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The Low Countries’ export trade in textiles with the Mediterranean basin, 1200-1600: a cost-benefit analysis of comparative advantages in overland and maritime trade routes

Munro, John H. (1999): The Low Countries’ export trade in textiles with the Mediterranean basin, 1200-1600: a cost-benefit analysis of comparative advantages in overland and maritime trade routes. Published in: The International Journal of Maritime History , Vol. 11, No. 2 (December 1999): pp. 1-30.

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Abstract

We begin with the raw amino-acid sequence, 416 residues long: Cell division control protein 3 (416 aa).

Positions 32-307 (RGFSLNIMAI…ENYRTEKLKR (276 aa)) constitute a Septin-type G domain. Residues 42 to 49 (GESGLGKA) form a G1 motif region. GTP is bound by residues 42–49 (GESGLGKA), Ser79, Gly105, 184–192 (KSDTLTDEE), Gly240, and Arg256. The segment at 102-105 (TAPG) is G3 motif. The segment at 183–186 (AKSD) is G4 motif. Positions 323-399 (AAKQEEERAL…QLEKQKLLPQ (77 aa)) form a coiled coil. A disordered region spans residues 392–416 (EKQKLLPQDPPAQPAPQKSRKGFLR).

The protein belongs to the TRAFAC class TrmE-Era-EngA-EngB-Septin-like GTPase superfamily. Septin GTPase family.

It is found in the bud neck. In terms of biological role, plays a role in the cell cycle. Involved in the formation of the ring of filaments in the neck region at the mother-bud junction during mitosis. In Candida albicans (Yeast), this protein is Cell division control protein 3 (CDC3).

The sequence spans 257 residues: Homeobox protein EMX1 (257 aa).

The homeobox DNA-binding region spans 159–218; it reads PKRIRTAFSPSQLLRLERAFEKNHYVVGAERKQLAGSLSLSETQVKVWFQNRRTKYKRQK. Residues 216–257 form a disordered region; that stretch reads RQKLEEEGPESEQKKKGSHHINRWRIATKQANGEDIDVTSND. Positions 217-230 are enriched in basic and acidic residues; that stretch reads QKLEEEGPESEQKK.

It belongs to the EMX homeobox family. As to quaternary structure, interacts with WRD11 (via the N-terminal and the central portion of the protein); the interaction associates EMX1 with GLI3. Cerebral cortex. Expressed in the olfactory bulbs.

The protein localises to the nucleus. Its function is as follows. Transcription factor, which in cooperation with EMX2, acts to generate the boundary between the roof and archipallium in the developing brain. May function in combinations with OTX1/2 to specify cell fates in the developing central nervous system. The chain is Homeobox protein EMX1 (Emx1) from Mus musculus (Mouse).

This paper challenges the conventional wisdom in European economic history that long-distance maritime transport was always more cost-effective than overland trade routes. Thus the majority of historians in the past century have attributed the rapid decline of the medieval Champagne Fairs, governing the textile trades between the Low Countries, northern France, and Italy, to the establishment of an effective and ‘permanent’ direct sea-route between Italy and north-west Europe from the early 14th century (though the first, a Genoese galley, can be dated to 1277). In my paper, I contend that a spreading stain of chronic, continuous warfare throughout western Europe and the Mediterranean basin from the 1290s, leading into the Hundred Years’ War (1336-1453), with a consequent sharp rise in transport and transaction costs in international trade, was instead the major factor in the decline of the Champagne Fairs, in the concomitant decline of the overland continental trade routes associated with them, and with a forced shift to the maritime trading routes between Italy and north-west Europe. During this war-torn, plague-disrupted period of economic contraction, up to the 1450s, the costs of shipping luxury woollens by the maritime route was certainly cheaper than by overland routes; but the relative cost of the maritime route was still higher than the cost of transporting cheap textiles (says) overland in the late 13th century. Indeed, this steep rise in late-medieval transaction costs in international trade had forced the north-western European textile industries to give up the export of the very cheap, light textiles and focus instead on luxury woollens that could better ‘bear the freight’. Subsequently, however, from the 1450s, with the establishment of alternative, more easterly overland routes in areas free from warfare, principally via the Rhine, then with the restoration of relative peace after the end of the Hundred Years’ War, and with the South German silver-copper mining boom, the overland continental trade routes rapidly revived, and with them a series of newer continental-trade based fairs (Antwerp, Frankfurt, Geneva, Lyons). During the later 15th and 16th centuries, these continental trade routes and their associated fair-system were virtually the sole mechanism by which textiles from north-west Europe were exported to Italy and the Mediterranean basin, because, inter alia, the overland distance from the Antwerp Fairs to Venice was only about 20% of the distance by the often hazardous sea routes. The principal textiles involved in this overland, trans-continental trade were : luxury-quality English woollens, medium-quality kerseys, and especially the very cheap, light Flemish says from the revived sayetteries, which had become the principal textile industry of the southern Low Countries. The paper concludes by examining the various factors and forces that led to a fall in transport and transaction costs in the international textile trades, via the overland routes, including river routes, between north-west Europe and the Mediterranean basin from the later 15th to early 17th centuries (i.e. to the eve of the Thirty Years War, which again seriously disrupted the overland, continental routes).

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